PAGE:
The new legislation sets out four key issues which freelancers providing services through a PSC, such as a limited company, and their engagers must consider.

1. Size

The new IR35 rules will apply to all public sector bodies and private organisations which are not ‘small’. This includes companies which pass any two of the following tests:

  • an annual turnover of £10.2 million or more
  • assets of £5.1 million or more
  • 50+ employees.

Unincorporated organisations which meet test A (detailed above) are also caught. Freelancers and contractors offering services will need to understand the size of their engager and, hence, whether the new rules apply.

2. Provision of information

The engager must decide whether the new rules apply and provide the reasons for their decision to the worker, their PSC and any other intermediary in the supply chain.

3. Disagreements

If the worker disagrees with the decision, they must follow the engager’s “statement disagreement process” to lodge their disagreement with the engager who must respond within 45 days. The new rules do not govern what happens next, which is a little worrying, other than to say that failure to respond will leave the engager liable for the tax and National Insurance Contributions (NIC).

4. Compliance

Liability for any unpaid PAYE and NIC which HMRC cannot collect passes up the chain of intermediaries to the end-user. Many consider this unfair.

WHAT ARE THE IMPACTS ON FREELANCERS / SELF-EMPLOYED INDIVIDUALS?

Where workers provide services through a PSC, but are genuinely in business on their own account, there should be no change.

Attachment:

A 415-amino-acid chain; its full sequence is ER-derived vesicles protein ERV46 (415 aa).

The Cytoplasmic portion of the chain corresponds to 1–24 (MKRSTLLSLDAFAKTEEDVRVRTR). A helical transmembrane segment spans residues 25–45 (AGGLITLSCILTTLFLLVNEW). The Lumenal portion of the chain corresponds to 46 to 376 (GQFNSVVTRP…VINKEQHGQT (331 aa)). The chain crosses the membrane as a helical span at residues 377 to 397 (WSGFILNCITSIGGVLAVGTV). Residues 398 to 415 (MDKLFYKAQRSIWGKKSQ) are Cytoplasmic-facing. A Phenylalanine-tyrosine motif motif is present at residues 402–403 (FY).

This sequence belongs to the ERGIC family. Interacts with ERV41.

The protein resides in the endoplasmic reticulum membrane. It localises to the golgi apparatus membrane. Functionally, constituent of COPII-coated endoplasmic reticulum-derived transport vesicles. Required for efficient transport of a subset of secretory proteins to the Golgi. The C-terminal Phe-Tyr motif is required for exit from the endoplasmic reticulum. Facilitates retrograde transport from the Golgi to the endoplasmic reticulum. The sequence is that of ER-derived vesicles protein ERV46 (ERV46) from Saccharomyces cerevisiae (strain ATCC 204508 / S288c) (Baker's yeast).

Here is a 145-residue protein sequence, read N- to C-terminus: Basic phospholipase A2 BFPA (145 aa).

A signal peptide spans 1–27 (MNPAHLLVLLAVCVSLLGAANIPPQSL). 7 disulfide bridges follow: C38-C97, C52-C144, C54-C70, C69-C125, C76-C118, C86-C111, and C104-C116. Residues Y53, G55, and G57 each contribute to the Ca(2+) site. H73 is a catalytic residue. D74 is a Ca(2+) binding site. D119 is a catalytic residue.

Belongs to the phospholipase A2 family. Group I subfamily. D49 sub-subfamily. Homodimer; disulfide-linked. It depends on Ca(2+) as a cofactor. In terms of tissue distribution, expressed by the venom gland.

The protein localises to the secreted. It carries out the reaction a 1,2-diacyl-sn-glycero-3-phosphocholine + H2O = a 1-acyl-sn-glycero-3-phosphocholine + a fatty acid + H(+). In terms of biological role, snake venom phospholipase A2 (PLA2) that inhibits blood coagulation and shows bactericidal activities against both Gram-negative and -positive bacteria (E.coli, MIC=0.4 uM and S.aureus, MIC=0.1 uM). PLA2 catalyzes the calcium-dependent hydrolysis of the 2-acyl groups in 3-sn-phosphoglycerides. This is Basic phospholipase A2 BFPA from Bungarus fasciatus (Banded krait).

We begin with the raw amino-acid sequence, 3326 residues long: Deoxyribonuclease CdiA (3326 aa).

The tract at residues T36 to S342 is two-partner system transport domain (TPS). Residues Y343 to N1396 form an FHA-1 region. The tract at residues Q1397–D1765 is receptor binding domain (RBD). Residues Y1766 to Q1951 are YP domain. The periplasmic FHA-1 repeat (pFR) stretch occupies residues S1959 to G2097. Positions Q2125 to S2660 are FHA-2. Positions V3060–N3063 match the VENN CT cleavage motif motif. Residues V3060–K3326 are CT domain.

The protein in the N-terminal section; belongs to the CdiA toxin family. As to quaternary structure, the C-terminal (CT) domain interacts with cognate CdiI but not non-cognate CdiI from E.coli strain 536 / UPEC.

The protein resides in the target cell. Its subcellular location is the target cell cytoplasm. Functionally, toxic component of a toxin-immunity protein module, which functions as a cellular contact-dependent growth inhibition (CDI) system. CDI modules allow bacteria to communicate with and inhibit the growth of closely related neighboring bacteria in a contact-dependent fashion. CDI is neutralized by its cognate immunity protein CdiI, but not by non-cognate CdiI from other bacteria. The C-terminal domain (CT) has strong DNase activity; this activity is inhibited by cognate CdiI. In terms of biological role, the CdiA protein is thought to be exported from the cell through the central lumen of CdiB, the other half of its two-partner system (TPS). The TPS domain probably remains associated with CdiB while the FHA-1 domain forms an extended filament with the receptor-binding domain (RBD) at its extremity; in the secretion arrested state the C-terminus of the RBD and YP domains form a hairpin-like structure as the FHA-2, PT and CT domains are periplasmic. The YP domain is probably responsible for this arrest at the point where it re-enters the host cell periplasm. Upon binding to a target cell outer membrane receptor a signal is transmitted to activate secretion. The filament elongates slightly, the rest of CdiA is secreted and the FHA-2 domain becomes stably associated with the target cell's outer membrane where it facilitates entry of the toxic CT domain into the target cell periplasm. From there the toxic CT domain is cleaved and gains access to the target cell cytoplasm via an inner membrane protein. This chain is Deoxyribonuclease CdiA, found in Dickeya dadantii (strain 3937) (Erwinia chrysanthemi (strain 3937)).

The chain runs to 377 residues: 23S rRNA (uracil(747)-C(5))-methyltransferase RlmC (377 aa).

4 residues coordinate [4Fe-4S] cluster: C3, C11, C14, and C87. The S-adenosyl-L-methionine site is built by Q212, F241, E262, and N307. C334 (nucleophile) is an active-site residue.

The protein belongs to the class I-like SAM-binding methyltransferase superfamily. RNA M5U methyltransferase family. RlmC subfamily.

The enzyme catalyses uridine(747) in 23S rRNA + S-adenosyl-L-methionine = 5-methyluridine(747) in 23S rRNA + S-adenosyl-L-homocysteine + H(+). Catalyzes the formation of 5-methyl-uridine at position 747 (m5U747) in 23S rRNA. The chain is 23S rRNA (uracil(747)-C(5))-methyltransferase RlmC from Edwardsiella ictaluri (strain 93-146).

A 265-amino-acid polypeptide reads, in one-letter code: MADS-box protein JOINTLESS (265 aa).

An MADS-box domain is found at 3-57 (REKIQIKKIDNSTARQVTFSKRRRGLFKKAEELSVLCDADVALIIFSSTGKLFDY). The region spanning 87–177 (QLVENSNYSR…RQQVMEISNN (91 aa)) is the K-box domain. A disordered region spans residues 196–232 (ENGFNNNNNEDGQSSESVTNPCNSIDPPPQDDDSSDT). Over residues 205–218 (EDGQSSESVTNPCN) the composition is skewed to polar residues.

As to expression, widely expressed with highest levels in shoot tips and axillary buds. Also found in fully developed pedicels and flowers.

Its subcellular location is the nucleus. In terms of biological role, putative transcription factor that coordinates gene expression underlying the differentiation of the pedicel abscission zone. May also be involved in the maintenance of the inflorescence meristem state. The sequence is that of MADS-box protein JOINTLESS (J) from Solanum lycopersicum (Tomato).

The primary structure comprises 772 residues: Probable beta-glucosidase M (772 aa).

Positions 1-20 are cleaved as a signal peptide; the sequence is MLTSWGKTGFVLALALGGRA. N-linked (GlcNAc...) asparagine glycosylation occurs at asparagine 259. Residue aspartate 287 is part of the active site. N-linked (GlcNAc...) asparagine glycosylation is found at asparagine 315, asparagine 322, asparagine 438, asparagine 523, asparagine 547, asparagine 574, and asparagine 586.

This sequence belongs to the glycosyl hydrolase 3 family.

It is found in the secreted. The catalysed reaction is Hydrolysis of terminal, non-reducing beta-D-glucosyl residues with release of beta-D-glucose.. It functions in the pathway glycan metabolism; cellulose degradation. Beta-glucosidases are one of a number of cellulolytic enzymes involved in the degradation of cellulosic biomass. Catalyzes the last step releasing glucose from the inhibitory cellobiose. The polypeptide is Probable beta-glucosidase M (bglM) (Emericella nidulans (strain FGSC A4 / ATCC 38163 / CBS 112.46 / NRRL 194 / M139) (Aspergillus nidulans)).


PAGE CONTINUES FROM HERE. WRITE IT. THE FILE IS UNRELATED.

However, where the position is not clear, or where the worker is treated as self-employed with none of the benefits of employment (sick pay, employment protection etc.) but, in reality, does a job very similar to that of an employee, they may be caught by the new rules and receive payments net of PAYE and NIC.

HOW SHOULD FREELANCERS PREPARE?

In anticipation of the April 2020 change, freelancers and other independent workers should:

  • prepare for the change by undertaking a review of their contractual arrangements to find out if they are ‘inside’ or ‘outside’ the scope of the new IR35 legislation, the HMRC Check Employment Status for Tax tool may be a helpful starting point (although its reliability has been widely questioned).
  • review their current working practices, thinking about how IR35 changes could affect how they do business
  • consider the cost implication on their business if tax and NIC are deducted
  • consider how appeal processes work.

FINAL THOUGHT

Finally, workers potentially affected by the April 6th start date may now wish to consider whether the cost impact of the new rules tips the balance in favour of employment and its benefits, and against the flexibility of using a PSC. For this complex area, it is always recommended that specialist advice is sought to ensure preparation requirements and obligations are met. It’s the peace of mind from having an expert on your side that can ease the obvious concern that freelancers are understandably feeling in relation to this IR35 and status shakeup.

 

19th August 2019